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The Numeratiby Stephen Baker
Synopses & Reviews
“The place to go if youre really interested in this version of the quest for creating Artificial Intelligence (AI).”—Seattle Times
For centuries, people have dreamed of creating a machine that thinks like a human. Scientists have made progress: computers can now beat chess grandmasters and help prevent terrorist attacks. Yet we still await a machine that exhibits the rich complexity of human thought—one that doesnt just crunch numbers, or take us to a relevant Web page, but understands us and gives us what we need. With the creation of Watson, IBMs Jeopardy! playing computer, we are one step closer to that goal.
But how did we get here? In Final Jeopardy, Stephen Baker traces the arc of Watsons “life,” from its birth in the IBM labs to its big night on the podium. We meet Hollywood moguls and Jeopardy! masters, genius computer programmers and ambitious scientists, including Watsons eccentric creator, David Ferrucci. We see how a new generation of Watsons could transform medicine, the law, marketing, even science itself, as machines process huge amounts of data at lightning speed, answer our questions, and possibly come up with new hypotheses. As fast and fun as the game itself, Final Jeopardy shows how smart machines will fit into our world—and how theyll disrupt it.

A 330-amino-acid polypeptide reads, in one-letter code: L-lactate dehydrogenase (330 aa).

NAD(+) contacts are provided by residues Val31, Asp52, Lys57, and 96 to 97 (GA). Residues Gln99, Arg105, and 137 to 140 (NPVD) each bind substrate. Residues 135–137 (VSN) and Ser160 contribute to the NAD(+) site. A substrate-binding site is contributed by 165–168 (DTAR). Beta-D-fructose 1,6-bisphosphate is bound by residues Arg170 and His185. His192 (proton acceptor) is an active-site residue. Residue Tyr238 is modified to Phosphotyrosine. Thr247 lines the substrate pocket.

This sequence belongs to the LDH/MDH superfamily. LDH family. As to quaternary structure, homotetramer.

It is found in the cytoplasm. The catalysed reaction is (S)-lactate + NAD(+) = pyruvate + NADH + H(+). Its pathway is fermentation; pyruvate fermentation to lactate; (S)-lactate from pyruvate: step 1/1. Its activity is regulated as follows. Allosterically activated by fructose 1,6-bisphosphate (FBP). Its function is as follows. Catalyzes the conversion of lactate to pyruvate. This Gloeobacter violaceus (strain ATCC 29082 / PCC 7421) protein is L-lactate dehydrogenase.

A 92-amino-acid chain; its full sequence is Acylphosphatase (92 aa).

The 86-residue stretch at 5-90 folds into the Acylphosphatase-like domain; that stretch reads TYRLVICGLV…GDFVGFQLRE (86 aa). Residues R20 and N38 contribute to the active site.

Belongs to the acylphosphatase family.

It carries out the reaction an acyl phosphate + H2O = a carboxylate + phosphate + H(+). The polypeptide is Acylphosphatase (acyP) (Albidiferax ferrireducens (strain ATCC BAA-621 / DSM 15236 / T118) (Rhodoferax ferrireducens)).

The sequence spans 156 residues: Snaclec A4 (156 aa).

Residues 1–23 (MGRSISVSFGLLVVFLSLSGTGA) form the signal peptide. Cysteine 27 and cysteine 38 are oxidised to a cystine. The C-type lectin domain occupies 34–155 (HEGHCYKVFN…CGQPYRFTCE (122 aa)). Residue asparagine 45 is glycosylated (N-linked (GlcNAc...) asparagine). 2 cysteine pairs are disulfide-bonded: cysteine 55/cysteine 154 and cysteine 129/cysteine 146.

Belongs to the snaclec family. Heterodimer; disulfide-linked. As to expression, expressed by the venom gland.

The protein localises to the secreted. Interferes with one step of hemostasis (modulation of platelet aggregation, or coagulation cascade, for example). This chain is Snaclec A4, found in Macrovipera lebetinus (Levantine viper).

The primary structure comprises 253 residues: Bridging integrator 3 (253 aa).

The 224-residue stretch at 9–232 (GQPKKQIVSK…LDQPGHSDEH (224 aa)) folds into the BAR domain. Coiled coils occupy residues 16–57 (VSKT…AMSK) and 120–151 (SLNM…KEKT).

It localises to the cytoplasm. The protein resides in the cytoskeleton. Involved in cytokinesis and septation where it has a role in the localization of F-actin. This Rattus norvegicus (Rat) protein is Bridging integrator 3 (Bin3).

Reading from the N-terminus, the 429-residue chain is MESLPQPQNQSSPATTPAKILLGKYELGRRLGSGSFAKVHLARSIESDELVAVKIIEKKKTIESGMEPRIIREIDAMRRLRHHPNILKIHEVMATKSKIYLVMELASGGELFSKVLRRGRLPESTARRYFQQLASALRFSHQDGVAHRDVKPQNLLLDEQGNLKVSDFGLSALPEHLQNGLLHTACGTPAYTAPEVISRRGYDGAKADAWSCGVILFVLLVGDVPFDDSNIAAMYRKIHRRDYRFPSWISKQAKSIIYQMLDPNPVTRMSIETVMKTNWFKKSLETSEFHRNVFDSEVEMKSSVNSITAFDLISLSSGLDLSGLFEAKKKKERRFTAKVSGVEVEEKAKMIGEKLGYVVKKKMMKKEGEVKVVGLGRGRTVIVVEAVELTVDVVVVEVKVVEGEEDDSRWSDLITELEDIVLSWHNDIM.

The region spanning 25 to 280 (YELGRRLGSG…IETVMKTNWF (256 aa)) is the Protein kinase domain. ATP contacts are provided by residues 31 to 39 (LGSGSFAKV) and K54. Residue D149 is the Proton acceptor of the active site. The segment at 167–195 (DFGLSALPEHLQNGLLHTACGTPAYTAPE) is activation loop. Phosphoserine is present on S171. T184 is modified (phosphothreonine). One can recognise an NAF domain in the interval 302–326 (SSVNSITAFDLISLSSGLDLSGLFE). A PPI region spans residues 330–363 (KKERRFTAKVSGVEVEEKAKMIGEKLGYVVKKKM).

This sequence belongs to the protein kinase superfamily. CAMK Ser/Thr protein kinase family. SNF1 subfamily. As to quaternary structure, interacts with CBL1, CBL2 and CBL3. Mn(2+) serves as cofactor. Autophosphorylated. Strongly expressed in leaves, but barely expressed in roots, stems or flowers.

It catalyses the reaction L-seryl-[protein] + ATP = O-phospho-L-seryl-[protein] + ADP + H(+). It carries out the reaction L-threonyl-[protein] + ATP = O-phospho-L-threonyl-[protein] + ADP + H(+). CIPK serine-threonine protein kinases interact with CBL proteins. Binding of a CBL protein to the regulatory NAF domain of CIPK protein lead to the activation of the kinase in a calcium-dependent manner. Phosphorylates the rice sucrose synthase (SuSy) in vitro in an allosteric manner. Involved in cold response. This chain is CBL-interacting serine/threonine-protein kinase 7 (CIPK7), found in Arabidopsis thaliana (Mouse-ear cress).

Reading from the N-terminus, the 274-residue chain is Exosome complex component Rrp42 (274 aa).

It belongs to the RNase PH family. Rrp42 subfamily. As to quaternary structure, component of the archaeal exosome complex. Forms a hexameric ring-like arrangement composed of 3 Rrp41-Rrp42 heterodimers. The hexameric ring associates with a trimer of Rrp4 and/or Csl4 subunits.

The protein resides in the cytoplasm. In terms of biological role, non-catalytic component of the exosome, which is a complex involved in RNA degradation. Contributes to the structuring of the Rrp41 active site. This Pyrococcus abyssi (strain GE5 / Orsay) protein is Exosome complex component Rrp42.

“Like Tracy Kidders Soul of a New Machine, Bakers book finds us at the dawn of a singularity. Its an excellent case study, and does good double duty as a Philip K. Dick scenario, too.”—Kirkus Reviews